Part 4 Informant Testimony Reported in Jesse W. Weik's The Real Lincoln (1922)
The following entries report the text of one letter and the substance of several interviews conducted by Jesse W. Weik with Lincoln informants prior to the publication of Herndon's Lincoln (1889). The letter and Weik's notes for these interviews, if any, have not been located, and the texts are given as they appear in the narrative of The Real Lincoln.
622. Samuel H. Treat (Jesse W. Weik Interview).
In the winter of 1883 I spent a good portion of one afternoon with a gentleman who was present and heard Lincoln's first oral argument before the Supreme Court of Illinois. It was Samuel H. Treat, who had himself been on the Supreme bench and at the time of my visit was serving as Judge of the United States District Court. His recollection of the political campaign of 1846, when Lincoln defeated the redoubtable Peter Cartwright for Congress, was to me an especially interesting chapter. He said he admired Lincoln and he entertained me with several vivid and characteristic episodes in which the latter figured. I tried to draw out his opinion of Mrs. Lincoln, but with poor sucess, for, beyond the simple admission that he was acquainted with her coupled with the names of three or four other persons who, he claimed, could adequately describe her "if they dared to," he declined to commit himself.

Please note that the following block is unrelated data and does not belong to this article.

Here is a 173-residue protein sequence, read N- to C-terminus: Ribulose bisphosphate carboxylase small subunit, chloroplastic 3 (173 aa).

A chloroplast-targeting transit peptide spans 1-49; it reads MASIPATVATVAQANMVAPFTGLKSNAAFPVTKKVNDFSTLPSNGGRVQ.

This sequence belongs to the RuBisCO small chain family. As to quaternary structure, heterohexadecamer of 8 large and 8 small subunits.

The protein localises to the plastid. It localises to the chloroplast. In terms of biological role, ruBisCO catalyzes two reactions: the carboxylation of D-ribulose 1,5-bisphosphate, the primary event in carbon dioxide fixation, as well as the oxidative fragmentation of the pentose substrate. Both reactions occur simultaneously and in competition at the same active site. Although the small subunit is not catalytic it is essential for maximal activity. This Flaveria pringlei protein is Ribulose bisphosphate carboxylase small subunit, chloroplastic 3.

On the afternoon just mentioned when I visited him Judge Treat told me, among other things, that one morning Lincoln came to his office and joined him in a game of chess. The two were enthusiastic chess-players and when the opportunity offered indulged in the game. On the occasion named they were soon deeply absorbed, nor did they realize how near it was to the noon hour until one of Lincoln's boys came running with a message from his mother announcing dinner at the Lincoln home, a few steps away. Lincoln promised to come at once and the boy left; but the game was not entirely out; yet so near the end the players, confident that they would finish in a few moments, lingered a while. Meanwhile almost a half an hour had passed. Presently the boy returned with a second and more
726urgent call for dinner; but so deeply engrossed in the game were the two players they apparently failed to notice his arrival. This was more than the little fellow could stand; so that, angered at their inattention, he moved nearer, lifted his foot, and deliberately kicked board, chessmen, and all into the air. "It was one of the most abrupt, if not brazen, things I ever saw," said Treat, "but the surprising thing was its effect on Lincoln. Instead of the animated scene between an irate father and an impudent youth which I expected, Mr. Lincoln without a word of reproof calmly arose, took the boy by the hand, and started for dinner. Reaching the door he turned, smiled good-naturedly, and exclaimed, 'Well, Judge, I reckon we'll have to finish this game some other time,' and passed out. Of course I refrained from any comment," continued Treat, who, by the way, was old and had never been blessed with a child, "but I can assure you of one thing: if that little rascal had been a boy of mine he never would have applied his boots to another chessboard."